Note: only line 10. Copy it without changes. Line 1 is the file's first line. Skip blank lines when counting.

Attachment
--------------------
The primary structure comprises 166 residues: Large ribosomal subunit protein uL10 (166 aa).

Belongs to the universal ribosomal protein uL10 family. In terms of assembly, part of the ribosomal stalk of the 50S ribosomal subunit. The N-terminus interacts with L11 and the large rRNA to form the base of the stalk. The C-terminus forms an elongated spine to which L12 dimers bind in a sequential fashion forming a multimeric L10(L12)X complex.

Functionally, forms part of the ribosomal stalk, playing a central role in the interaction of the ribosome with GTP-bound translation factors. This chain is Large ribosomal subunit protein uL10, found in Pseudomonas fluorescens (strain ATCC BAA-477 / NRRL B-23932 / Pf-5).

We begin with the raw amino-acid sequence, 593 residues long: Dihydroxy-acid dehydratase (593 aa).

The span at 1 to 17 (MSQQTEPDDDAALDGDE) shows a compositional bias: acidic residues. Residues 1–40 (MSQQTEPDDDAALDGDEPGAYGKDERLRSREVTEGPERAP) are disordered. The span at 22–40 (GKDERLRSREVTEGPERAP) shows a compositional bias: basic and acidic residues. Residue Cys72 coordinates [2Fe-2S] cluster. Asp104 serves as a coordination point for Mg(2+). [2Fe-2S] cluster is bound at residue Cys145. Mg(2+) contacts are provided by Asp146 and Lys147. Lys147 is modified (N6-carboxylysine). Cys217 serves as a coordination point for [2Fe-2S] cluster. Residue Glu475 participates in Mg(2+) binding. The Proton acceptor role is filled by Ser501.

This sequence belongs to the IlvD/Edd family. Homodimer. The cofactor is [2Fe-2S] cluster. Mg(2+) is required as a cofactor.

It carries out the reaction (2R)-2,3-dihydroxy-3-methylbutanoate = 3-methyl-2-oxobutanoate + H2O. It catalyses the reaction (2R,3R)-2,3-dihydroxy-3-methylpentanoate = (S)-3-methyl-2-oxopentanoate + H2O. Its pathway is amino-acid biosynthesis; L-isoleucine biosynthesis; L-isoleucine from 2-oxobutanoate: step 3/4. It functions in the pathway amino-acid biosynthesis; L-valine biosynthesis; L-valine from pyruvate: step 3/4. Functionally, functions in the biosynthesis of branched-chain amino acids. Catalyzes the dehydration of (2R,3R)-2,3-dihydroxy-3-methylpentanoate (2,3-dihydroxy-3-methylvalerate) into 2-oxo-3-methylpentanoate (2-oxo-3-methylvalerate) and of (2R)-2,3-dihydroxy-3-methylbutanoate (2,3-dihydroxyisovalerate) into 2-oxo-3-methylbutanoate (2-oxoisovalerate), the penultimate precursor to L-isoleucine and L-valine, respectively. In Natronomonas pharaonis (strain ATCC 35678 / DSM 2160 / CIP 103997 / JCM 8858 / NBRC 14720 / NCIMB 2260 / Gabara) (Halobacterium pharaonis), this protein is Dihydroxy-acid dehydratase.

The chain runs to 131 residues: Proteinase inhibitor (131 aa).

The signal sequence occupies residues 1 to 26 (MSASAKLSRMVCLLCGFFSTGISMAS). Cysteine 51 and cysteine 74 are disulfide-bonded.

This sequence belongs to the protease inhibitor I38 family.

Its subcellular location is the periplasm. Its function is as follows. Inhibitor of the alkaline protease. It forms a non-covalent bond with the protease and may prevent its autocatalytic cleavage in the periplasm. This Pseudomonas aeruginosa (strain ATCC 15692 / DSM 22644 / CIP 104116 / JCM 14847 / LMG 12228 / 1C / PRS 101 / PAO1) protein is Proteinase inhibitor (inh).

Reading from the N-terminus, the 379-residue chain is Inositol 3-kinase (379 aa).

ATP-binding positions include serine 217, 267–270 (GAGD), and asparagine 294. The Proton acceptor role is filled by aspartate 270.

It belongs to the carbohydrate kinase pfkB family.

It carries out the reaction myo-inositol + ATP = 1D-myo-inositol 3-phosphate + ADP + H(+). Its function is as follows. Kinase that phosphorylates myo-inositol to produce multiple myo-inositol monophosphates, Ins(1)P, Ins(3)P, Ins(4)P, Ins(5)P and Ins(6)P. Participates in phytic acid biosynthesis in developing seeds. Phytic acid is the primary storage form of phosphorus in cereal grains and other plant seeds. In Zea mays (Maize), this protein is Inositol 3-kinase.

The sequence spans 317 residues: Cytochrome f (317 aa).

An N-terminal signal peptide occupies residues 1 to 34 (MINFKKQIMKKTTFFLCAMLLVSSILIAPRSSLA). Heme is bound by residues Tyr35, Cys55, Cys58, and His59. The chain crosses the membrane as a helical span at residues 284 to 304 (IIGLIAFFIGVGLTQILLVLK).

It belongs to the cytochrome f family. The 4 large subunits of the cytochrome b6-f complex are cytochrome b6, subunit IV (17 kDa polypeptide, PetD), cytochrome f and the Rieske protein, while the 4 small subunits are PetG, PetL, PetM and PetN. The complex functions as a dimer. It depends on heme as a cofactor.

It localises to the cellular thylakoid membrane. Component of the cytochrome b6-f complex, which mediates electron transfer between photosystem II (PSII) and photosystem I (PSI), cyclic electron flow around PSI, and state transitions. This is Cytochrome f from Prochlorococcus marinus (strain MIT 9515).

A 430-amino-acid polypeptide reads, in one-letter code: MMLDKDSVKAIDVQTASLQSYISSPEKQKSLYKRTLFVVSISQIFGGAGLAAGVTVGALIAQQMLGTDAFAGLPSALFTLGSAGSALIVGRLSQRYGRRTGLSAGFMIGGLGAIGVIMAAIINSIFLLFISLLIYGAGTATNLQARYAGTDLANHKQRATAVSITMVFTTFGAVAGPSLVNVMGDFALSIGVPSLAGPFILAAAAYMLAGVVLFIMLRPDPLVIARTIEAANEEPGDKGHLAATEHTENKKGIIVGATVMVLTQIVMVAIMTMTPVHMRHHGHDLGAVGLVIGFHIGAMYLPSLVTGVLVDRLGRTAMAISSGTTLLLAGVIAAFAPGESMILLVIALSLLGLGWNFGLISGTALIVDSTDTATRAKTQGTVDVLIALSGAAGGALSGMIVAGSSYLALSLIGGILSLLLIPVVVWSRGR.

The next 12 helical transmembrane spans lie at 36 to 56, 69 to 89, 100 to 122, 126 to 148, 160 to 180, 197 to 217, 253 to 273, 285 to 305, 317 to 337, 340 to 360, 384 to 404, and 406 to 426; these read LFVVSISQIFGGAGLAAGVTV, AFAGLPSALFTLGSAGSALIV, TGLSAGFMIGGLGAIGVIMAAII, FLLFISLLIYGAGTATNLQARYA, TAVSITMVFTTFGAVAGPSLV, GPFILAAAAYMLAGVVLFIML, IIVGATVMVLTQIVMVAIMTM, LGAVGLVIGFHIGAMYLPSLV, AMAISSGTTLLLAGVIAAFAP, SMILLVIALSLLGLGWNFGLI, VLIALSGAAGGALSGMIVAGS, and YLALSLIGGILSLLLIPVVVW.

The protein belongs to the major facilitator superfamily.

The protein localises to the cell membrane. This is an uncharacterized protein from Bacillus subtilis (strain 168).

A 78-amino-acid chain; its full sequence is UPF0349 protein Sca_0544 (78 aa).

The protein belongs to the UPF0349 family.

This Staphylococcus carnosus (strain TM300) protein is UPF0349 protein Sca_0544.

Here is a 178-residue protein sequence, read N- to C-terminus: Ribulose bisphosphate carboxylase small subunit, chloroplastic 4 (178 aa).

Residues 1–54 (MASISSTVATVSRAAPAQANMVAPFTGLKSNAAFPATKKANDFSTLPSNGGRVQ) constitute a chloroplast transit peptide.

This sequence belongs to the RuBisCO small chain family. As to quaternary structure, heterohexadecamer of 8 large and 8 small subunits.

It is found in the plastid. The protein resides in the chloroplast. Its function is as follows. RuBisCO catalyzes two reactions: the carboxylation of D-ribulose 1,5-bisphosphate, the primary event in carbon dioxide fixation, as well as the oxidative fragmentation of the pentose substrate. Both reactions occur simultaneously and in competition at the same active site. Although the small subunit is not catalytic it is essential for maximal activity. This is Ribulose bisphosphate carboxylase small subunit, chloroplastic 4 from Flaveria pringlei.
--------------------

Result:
This sequence belongs to the protease inhibitor I38 family.